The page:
POP dev expected "pats on the back"

Ubi says risks were not appreciated.

Prince of Persia producer Ben Mattes has said he was surprised how reluctant fans, developers and critics were to support new ideas trying to "shake up the industry and push things forward".

His worry, he told IGN, is that "our industry in fact has a stronger appetite for the familiar than it wants to admit".

"For years we've all been reading complaints about sequels and companies churning out carbon copies of proven formulas without focusing on innovation or taking risks. Fans, developers and critics alike seemed ravenous for new ideas - new IP, major innovations - advances in this art-tertainment form we all love," said Mattes.

"We tried to really embrace this challenge on POP. We set out to keep a few core fundamentals but to re-imagine everything else, discarding some very well entrenched ideas not only about the brand but also about videogames in general. And we weren't alone. EA took some major risks this year with new IP and innovations - Mirror's Edge and Dead Space, for example.

"What surprises me is how little these high-level risks seem to be noticed and appreciated as attempts to shake up the industry and push things forward," he added. "Perhaps I'm an idealist, but I think perhaps I was expecting a few more virtual pats-on-the-back for our attempts to do something new."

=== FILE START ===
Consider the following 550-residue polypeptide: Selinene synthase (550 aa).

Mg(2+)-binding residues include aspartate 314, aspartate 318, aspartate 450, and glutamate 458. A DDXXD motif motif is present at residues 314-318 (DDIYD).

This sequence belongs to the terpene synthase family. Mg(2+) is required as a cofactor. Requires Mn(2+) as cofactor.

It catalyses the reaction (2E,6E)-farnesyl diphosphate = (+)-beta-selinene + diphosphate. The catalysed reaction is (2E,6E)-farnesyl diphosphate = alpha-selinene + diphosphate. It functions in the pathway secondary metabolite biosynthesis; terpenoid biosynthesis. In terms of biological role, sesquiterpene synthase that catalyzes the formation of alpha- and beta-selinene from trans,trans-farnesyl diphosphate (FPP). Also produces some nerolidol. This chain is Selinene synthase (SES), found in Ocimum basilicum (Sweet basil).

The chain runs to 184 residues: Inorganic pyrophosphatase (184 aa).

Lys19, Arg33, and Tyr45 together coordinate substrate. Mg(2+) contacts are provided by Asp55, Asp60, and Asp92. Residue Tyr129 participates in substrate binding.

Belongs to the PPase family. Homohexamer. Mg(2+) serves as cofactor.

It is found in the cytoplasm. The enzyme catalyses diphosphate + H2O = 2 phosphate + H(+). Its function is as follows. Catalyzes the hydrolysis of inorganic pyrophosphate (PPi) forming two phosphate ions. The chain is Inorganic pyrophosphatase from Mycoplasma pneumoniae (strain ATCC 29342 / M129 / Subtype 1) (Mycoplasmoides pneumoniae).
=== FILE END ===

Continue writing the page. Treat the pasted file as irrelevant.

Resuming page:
We gave Prince of Persia 6/10, our biggest sticking point being the absence of challenge when clambering around, which formed a repetitive and unsatisfying core for our money.

Mattes believes he accomplished what he set out to do with POP, and likes the realistic length and opportunity for people - both casual and hardcore - to finish the story. However Mattes, in hindsight, admits difficulty was something he would have done differently.

"I think we could have done a better job in giving more challenge to those gamers who play a game to accomplish and achieve, rather than experience," he said.

"We talked a lot about it during development - multiple difficulty settings, etc. - but could not come up with a way to modify all aspects of the game - combat, acrobatics, trap difficulty - in a graceful and interesting way."

The next step for Prince of Persia will be "significant DLC", which Mattes said will be new content such as unseen areas, enemies, powers and fight moves. No dates have been mentioned.

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Robert Purchese

Robert Purchese

Senior Staff Writer  |  Clert

Bertie is senior staff writer and Eurogamer's Poland-and-dragons correspondent. He's part of the furniture here, a friendly chair, and reports on all kinds of things, the stranger the better.


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